The normal course of events runs like most productions with a script being offered, various meetings to ‘get the job’ and then the business of breaking down the ‘gag’ to work out the best way of translating the director’s wishes into the camera – and always within the limitations of the producers depth of pocket. Of course, just occasionally, one gets the chance to work on various productions (like the earlier Bonds) where you just said what bits of kit and personnel were required and it was so.

 

This was in Iceland doubling Pierce Brosnan in the Aston Martin on the ice chase for ‘Die Another Day’ in 2002. Remarkable likeness (I don’t think!!)

This was in Iceland doubling Pierce Brosnan in the Aston Martin on the ice chase for ‘Die Another Day’ in 2002. Remarkable likeness (I don’t think!!)

The early days of Bond were a real eye opener for me as everything (as on all productions in those days) was shot in-camera and we would sometimes have weeks of rehearsals either on location or in the Band Room at Pinewood Studios – which would be fully kitted out with mats, trampolines and all the other bits of equipment which might be required, usually for the ‘end sequence’ in the villains lair, which then had to be blown up over a number of days. When we did the submarine sequence for ‘The Spy Who Loved Me’ (for which the famous Pinewood 007 stage was constructed) filming began shortly after Christmas in a very cold January on a vast stage with a requirement for a number of us to do ‘falls’ into the water. Although we would be paid a stunt ‘adjustment’ for these falls, there was a certain ‘hanging back’ as we knew that it would be unlikely that we would have time to change into a dry costume before take two – and few of us owned such a sophisticated piece of kit as a wet suit!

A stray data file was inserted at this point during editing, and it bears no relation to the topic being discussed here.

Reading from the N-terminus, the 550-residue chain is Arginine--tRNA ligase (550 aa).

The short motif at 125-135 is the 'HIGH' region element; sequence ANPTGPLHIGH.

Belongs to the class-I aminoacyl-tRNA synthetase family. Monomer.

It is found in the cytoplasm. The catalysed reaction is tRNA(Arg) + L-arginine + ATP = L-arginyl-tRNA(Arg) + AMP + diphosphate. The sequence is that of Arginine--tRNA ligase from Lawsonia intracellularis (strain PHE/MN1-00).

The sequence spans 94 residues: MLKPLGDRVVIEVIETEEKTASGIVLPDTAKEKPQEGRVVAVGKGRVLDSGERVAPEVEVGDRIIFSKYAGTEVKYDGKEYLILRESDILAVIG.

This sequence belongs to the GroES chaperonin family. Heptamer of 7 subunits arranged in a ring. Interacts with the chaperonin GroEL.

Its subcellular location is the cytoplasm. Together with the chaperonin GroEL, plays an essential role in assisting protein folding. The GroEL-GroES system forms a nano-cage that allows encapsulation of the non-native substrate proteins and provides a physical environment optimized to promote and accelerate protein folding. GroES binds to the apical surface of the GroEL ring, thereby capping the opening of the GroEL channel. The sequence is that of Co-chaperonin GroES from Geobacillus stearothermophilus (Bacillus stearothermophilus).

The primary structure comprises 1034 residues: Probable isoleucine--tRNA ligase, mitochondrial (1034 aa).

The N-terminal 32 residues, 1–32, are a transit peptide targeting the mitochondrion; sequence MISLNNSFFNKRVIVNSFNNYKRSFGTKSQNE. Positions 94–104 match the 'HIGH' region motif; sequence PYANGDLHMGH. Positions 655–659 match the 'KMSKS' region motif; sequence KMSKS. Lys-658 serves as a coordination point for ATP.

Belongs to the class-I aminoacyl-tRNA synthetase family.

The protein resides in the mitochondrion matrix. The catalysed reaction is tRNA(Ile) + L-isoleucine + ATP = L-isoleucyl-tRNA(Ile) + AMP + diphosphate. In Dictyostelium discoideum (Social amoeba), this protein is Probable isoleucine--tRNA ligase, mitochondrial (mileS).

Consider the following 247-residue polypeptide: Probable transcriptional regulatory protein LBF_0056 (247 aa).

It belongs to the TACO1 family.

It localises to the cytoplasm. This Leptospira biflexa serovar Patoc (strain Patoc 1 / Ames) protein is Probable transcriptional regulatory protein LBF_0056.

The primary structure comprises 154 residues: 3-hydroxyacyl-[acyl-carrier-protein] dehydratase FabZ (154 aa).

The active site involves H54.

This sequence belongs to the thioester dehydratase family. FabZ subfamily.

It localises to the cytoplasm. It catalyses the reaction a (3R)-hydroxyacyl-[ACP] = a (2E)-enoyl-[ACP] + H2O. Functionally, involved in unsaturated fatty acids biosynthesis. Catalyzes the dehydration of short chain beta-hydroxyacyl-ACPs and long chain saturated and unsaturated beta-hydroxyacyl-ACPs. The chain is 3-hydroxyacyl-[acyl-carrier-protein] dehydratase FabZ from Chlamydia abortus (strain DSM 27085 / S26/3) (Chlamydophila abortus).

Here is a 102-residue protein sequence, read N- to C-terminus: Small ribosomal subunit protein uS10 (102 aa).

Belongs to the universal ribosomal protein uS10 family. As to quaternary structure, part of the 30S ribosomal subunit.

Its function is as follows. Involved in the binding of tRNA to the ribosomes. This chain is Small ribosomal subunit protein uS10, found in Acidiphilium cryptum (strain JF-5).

As the astronaut on ‘Superman 2’ in 1980 being thrown by Terence Stamp. This is the wire job where I have to be revived with oxygen!

As the astronaut on ‘Superman 2’ in 1980 being thrown by Terence Stamp. This is the wire job where I have to be revived with oxygen!

Wire work on pictures like ‘Superman’ 1 & 2 was pushing the envelope at the time and Geoffrey Unsworth’s capacity to ‘light out’ the wires was masterful – in those days it was without the benefit of ‘Paintbox’ or such sophisticated bits of kit which would come on stream in the 80s. I remember being on wires wearing a space suit with the helmet sealed on which gave me a limited amount of oxygen before I began to get a bit woozy. I would then see Geoffrey up and down a tall ladder spraying the wires with a black paint aerosol just before we shot. I had to be revived twice with a whiff of oxygen after a couple of …‘sorry, just need a second on the wire spraying’… occasions.

For ‘Flash Gordon’ doubling for Timothy Dalton, we spent weeks rehearsing the fight on the disc floating in space with knives coming up out of the floor. We also all had to learn how to use a bullwhip from one of the stunt boys, Reg Harding, who had been a ‘jackaroo’ in Australia and was a master with that very dangerous (mostly to the user) bit of kit

Hours spent in the chair having prosthetics put on to double the monster on wires

With Michael Caine  on 'The Eagle has Landed' in 1976